His can-do personality and agreeable approach to public relations were needed in this proud but beaten-down market. Jackson immediately showed he gets it on day one by meeting with Browns employees in the lobby of their offices and promising them he would "chase greatness." Now he can fit Johnny Manziel for a new wig to wear to the airport for his one-way ticket to wherever, and hire a defensive coordinator (Ray Horton?) good enough to complement the major reconstructive surgery Jackson has to perform on the offensive side of the ball.
2. Chip Kelly, San Francisco 49ers: Kelly's record suggests he should be No. 1 on this list. He has three years of NFL head-coaching experience behind him, including two 10-6 seasons, and went 46-7 while tilting major college scoreboards at Oregon. But of course, Kelly treated too many of his grownup Philadelphia Eagles as if they were still teenagers on scholarship, and in the end he was an unmitigated disaster as overlord of personnel.
Some people believe Kelly will learn from his mistakes, and frankly that would be an easier claim to buy if he took a year off, found himself a mirror and did some serious self-testing before returning to the NFL sidelines in 2017. On the other hand, he is unquestionably an innovative offensive mind who finally has a quarterback with a top-tier skill set, albeit a broken one in Colin Kaepernick. If Kelly fixes Kaepernick, and adds a more human touch to his playbook when dealing with employees and employers alike, he has a real chance to restore San Francisco as a credible NFC contender.
3. Adam Gase, Miami Dolphins: A case could be made for Gase ranking ahead of Jackson and Kelly, but his youth (youngest head coach in the league at 37) and relative inexperience render him a bit more of a gamble. The positives? Gase helped guide an aging Peyton Manning to a record-shattering season and the Super Bowl in Denver, he helped Jay Cutler post a career-high quarterback rating (92.3) in Chicago, and he was smart enough to reject the 49ers' offer last year when they reportedly demanded he keep Jim Tomsula as defensive coordinator.
The negatives? Manning is pretty damn good at coaching himself, Cutler's Bears went 6-10 and ranked 23rd in the league in points and, oh yeah, John Elway decided against promoting Gase when he fired John Fox. If nothing else, Gase has a blind belief in his ability to lead. In one of his many job interviews over the past two years, Gase was asked by one executive if he knew his personal record against Dan Quinn, the Seattle defensive coordinator who became the head coach in Atlanta. "It's 0-2," Gase responded, "and I'm going to tell you something right now: He's never going to f---ing beat me again."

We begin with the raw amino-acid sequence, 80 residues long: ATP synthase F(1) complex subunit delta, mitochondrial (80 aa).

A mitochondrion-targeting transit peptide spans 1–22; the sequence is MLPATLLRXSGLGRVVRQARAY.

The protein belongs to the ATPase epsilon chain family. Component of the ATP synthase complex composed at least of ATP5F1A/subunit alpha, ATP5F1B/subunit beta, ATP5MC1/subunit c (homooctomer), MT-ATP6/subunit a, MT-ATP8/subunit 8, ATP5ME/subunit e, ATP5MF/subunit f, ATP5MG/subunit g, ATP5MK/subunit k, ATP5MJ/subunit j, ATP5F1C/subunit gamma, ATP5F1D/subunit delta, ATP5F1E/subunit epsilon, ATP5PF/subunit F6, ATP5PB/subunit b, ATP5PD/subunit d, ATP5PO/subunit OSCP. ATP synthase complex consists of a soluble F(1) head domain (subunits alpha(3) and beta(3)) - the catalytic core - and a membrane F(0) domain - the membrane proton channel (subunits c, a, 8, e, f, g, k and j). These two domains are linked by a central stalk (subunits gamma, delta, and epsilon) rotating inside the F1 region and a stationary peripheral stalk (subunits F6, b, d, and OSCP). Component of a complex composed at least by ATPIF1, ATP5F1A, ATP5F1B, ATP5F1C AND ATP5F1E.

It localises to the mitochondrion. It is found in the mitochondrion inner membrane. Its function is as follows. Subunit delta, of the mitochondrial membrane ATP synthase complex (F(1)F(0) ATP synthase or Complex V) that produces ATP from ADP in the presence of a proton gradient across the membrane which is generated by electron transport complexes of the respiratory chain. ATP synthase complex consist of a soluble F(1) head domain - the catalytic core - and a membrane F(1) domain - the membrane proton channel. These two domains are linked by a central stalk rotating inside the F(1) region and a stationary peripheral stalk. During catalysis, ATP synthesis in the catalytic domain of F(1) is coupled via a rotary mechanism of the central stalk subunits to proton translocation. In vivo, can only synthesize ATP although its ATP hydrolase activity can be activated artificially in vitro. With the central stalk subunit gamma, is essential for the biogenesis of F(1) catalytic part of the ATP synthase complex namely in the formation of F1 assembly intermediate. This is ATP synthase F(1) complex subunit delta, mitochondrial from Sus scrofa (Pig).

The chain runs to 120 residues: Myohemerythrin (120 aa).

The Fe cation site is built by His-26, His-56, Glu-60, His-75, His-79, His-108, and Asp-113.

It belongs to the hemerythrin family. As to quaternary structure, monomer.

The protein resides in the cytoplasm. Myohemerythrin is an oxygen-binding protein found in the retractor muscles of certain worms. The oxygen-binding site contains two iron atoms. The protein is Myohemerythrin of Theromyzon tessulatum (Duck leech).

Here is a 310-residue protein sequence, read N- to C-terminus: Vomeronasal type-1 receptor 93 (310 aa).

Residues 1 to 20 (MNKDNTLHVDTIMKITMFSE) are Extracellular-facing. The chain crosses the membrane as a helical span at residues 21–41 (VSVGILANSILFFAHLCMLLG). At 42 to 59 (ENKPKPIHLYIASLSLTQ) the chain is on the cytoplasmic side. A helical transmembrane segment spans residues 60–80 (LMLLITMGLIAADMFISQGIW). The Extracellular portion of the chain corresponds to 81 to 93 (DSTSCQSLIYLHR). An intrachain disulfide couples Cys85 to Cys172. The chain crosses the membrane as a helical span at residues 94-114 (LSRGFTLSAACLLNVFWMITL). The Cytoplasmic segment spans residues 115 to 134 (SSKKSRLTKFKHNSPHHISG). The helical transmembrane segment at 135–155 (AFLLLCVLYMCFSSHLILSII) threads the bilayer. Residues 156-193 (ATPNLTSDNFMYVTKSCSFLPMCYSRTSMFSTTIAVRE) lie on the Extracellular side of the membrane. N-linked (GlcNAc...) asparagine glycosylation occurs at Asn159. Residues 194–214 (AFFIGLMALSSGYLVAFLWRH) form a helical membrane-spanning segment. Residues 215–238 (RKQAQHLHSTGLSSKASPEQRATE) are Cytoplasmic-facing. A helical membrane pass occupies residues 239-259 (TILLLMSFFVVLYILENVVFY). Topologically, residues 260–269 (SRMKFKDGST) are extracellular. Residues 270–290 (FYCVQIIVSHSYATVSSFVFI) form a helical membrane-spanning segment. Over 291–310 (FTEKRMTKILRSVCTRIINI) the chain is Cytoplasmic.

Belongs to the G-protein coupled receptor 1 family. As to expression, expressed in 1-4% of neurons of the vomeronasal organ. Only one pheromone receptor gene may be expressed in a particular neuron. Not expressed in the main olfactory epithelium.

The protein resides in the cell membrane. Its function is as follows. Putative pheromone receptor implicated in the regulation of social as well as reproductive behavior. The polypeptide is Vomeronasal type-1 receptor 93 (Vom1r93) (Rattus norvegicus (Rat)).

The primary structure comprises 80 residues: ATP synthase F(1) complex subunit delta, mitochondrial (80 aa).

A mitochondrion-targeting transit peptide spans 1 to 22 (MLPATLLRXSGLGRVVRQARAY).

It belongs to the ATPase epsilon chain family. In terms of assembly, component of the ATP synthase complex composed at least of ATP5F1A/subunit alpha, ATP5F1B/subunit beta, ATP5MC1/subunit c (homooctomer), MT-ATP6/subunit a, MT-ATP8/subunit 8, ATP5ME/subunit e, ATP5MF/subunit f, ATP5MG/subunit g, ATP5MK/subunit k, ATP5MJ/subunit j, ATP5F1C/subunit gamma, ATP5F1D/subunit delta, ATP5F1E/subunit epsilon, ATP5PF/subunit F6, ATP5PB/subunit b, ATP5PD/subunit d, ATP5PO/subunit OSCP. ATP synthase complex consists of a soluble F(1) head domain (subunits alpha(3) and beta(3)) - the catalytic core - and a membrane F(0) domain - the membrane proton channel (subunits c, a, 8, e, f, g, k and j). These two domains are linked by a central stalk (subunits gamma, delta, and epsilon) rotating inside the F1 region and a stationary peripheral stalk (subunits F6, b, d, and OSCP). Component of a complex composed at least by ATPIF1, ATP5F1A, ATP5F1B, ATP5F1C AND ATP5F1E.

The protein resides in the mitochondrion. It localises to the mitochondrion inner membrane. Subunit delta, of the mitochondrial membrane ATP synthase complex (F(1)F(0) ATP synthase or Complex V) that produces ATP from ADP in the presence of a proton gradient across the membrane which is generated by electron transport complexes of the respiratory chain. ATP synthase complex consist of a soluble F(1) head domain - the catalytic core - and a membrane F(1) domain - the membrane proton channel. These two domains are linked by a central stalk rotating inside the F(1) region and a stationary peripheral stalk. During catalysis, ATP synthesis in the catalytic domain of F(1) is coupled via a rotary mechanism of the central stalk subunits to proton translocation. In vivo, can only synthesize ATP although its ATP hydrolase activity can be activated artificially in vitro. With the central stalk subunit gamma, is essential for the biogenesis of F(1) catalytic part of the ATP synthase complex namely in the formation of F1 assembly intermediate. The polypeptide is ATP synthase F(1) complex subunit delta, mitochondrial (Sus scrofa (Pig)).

4. Dirk Koetter, Tampa Bay Buccaneers: He gets the nod at No. 4 over McAdoo primarily based on experience. The 56-year-old Koetter was a head coach for nine fairly successful seasons at Boise State and Arizona State (McAdoo wasn't even a head coach on the high school level), and he has been an NFL offensive coordinator for nine years. Though Lovie Smith got a raw deal here, Koetter did turn Jameis Winston into a 4,000-plus-yard passer as a rookie and elevated the Tampa Bay offense from a league ranking of 30th in 2014 to fifth in his first year on the job.
5. Ben McAdoo, New York Giants: See above for more on McAdoo's evaluation.
6. Doug Pederson, Philadelphia Eagles: Pederson spent most of his 10 NFL seasons as a backup quarterback (3-14 as a starter) before becoming a high school coach and then an assistant in Philly under Andy Reid, who brought him along to Kansas City. Pederson has spent only three years in the league as a coordinator, all under a head coach who is a dominant offensive voice. Maybe Pederson has the "emotional intelligence" that owner Jeffrey Lurie is looking for and that Chip Kelly allegedly lacked, and maybe not. But after Coughlin pulled out of the chase and McAdoo canceled his second interview, Lurie didn't have much to choose from and figured Pederson might bring a little Andy Reid football back to the Linc. It feels like a reach.